If you want to sit in your garden and not only enjoy the sites, but also the smells consider planting some fragrant flowers. Floral fragrance effects our emotions and memories in positive ways. To add some wonderful smells to your garden, choose roses, irises, dianthus, honeysuckles, or oriental lilies. Learn more here: https://tinyurl.com/y4b8h2jc
Dealing with the Dreaded Bagworm, May 28 at 7:00p.m.
Learn how to care for your landscape with this free webinar series!
Cassie Homan, Post Rock Horticulture Agent and Kelsey Hatesohl, River Valley Horticulture Agent are hosting an online learning workshop!
Pre-registration is required for this FREE online event. Registration is required by 4:00 p.m. the day prior to the webinar. To register email firstname.lastname@example.org or email@example.com and you will be sent the Zoom Link.
All webinars will be recorded and made available on our websites.
Gardening doesn’t have to be complicated. Growing flowers and veggies in containers is quick and easy. It’s a great way to get outside and brighten up your landscape. The following video will give you some great tips for container flower gardens.
The best time to fertilize spring-flowering bulbs is when foliage emerges in the spring rather than at flowering. Traditionally, gardeners have applied fertilizer during bloom or a bit after, but because bulb roots start to die at flowering, fertilizer applied at bloom is wasted. Roots are active when the foliage first pokes through the ground.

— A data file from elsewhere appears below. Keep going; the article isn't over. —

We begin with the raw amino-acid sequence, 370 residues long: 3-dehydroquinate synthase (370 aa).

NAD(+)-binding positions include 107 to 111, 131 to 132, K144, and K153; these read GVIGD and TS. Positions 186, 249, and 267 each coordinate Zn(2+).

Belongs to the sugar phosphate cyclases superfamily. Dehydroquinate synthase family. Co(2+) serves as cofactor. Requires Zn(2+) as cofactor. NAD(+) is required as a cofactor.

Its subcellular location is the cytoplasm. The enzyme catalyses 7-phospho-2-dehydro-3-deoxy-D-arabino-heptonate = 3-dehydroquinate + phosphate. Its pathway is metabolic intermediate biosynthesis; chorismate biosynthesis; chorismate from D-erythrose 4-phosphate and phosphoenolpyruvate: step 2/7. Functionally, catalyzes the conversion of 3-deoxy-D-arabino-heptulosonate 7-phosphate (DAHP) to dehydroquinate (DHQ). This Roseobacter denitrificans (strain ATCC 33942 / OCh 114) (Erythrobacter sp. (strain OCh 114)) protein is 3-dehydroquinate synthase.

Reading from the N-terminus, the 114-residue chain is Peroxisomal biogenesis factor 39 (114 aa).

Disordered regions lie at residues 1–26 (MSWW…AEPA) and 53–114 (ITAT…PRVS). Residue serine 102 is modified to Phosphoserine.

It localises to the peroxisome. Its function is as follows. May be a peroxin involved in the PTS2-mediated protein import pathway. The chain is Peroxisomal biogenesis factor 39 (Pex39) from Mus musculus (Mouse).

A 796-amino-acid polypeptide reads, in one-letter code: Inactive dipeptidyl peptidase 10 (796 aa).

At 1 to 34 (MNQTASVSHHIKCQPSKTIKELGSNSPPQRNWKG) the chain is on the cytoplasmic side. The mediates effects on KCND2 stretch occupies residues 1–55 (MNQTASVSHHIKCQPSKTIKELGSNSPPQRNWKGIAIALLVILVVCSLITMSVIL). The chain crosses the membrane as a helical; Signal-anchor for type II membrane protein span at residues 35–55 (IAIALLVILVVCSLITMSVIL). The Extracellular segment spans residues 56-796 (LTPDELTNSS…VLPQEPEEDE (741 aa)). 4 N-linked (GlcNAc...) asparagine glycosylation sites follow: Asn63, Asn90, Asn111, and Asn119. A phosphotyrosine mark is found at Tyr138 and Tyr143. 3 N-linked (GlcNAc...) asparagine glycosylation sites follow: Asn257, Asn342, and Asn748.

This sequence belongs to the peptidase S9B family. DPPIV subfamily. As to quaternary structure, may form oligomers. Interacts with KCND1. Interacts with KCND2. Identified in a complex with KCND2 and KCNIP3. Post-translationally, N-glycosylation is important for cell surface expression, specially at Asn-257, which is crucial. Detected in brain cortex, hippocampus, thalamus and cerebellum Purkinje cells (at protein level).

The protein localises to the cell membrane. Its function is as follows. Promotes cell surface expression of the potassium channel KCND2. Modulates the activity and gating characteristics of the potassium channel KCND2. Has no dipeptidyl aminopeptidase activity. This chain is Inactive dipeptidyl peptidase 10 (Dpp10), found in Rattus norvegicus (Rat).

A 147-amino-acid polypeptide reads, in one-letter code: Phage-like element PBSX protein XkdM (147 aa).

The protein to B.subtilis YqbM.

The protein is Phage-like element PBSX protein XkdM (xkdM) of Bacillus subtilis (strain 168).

Nutrients applied then help the plant produce flowers the following year. If bulbs have been fertilized in the past, there are often plenty of phosphorus and potassium in the soil. It is best to use a soil test to be certain. If the soil needs phosphorus and potassium, use a complete fertilizer (such as 10-10-10, 9-9-6, etc.) at the rate of 2.5 lbs. per 100 square feet. This would equal 1 rounded teaspoon per square foot. If phosphorus and potassium are not needed, blood meal makes an excellent fertilizer. It should be applied at the rate of 2 lbs. per 100 square feet or 1 teaspoon per square foot. Lawn fertilizers such as a 27-3-3 or 30-3-3 can be used, but cut the rate by a third. Also make sure the lawn fertilizer does not contain a weed preventer or weed killer.
Remember to leave the foliage until it dies naturally. The energy in the foliage is transferred to the bulb as the foliage dies and will help bloom next year.
Christmas plants such as poinsettias, holiday cactus, and amaryllis bulbs are a fun way to bring some color to the winter months. They like a bright, sunny location in your home and regular watering. With proper care these plants can be kept from year to year for lasting value. For help picking out the perfect poinsettia watch this YouTube Video:
Container gardening is so easy and fun! The containers we use are often large and can be quite pricy. Now that winter has arrived it’s important to bring them inside.
Most pots are made out of terra cotta or glazed ceramic. These pots are able to absorb moisture. They then shrink and swell with winter freezing and thawing. This unfortunately causes the pots to break.
Don’t forget to take a few moments this month to clean out your pots and bring them indoors so you can use them again next year!
Nature always gives us signals as seasons change. When summer starts to shift toward fall, the leaves begin to change colors. Another sure sign that fall is right around the corner is the arrival of colorful and beautiful fall mums in garden centers.
Now is the time to plan how and where to use these plants effectively around your home and landscape. A newer trend for growers is to mix colors in containers, so be ready for even more decisions.
Watch this video for information on how to get your mums to last through the winter: